Minor variations on the title have been suggested:
It was admired by the American-born Symbolist poet Francis Vielé-Griffin (1864-1937), whom Whistler had met by 1893. 6 It is possible that it was Vielé-Griffin, or another poet in the same circle, such as Stéphane Mallarmé (1842-1898), who suggested the title.
'Purple and Gold: Phryne the Superb! – Builder of Temples' is the preferred title.
A full-length study of a nude woman, in vertical format. She stands slightly turned to her left, her arms at her sides, holding a robe behind her. She wears a Phrygian-style cap. Behind her is a purple curtain, and at right, a pillar supporting a balustrade, over the entrance to a garden. There are roughly indicated pots behind her on each side.
Whistler's model has not been identified.
The courtesan Phryne, the mistress of Praxiteles, offered to rebuild Thebes at her own expense after its destruction by Alexander.
The Freer Gallery of Art website commented:
'As recorded by several Greek commentators, Phryne was both a rich woman - a "Builder of Temples" - and an artist's model. Indeed, she was the archetypal female model: the woman who posed for the first monumental female nude in the history of Western art, the Aphrodite of Cnidus by the Greek sculptor Praxiteles. Praxiteles obscured the identity of his model (and mistress) by representing her as a goddess. Whistler brings the history of the female nude full circle by undoing this mystification. Ignoring the idealized marble goddess within the temple, he gives us the flesh-and-blood model in the artist's studio.' 7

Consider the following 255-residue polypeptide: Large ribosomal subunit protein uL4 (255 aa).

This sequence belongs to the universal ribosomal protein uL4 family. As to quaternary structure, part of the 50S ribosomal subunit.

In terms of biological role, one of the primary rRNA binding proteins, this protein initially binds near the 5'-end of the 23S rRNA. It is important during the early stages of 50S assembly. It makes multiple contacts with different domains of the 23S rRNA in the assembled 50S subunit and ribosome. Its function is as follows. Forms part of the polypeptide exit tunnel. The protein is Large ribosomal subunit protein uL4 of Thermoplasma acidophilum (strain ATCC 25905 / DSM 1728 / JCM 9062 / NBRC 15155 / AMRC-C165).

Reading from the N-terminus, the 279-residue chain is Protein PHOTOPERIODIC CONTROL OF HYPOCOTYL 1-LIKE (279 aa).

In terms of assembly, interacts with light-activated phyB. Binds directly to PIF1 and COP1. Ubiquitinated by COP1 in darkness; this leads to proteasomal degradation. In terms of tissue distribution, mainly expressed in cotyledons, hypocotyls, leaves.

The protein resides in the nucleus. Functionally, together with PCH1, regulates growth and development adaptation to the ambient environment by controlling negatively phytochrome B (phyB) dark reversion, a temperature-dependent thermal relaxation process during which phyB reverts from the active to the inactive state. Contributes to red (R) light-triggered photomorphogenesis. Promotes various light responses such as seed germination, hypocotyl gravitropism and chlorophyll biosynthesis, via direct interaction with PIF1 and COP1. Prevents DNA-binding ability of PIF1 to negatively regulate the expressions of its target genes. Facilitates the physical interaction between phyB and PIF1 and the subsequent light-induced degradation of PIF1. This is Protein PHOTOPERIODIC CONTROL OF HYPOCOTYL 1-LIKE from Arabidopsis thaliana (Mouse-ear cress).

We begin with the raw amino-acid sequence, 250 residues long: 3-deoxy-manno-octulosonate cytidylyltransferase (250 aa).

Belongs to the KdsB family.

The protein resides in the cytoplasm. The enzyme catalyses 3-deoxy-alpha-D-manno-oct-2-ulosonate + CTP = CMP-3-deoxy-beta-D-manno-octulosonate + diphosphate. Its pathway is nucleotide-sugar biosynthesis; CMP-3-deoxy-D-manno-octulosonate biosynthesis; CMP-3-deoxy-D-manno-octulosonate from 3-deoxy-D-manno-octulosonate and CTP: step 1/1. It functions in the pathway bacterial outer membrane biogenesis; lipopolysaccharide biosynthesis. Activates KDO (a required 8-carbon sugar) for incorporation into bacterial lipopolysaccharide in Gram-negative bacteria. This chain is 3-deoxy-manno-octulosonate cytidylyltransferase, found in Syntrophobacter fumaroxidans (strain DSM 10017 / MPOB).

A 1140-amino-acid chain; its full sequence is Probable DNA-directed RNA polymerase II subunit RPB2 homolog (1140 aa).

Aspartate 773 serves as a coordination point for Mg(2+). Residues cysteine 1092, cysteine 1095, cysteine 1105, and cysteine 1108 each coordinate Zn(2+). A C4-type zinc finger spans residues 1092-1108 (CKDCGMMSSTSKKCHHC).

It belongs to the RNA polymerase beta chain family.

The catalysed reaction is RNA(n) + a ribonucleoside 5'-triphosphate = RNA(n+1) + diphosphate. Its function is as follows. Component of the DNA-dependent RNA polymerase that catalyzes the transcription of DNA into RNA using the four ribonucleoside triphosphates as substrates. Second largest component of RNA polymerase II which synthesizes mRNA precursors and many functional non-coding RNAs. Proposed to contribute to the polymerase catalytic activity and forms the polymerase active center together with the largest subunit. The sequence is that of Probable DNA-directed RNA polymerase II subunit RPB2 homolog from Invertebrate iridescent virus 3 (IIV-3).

After Whistler showed this painting to him, Lucas (Luke) Alexander Ionides (1837-1924) described it as 'a small picture of Phryne, with her hand extended on an altar', and he accused Whistler of deriving the idea from a tanagra statuette in the British Museum; Whistler was amused and asked Luke to show him the statuette. 8
2: 3rd Exhibition, Pictures, Drawings, Prints and Sculptures, International Society of Sculptors, Painters and Gravers, Galleries of the Royal Institute, London, 1901 (cat. no. 37).
4: Handwritten label, Freer Gallery of Art.
Last updated: 17th December 2020 by Margaret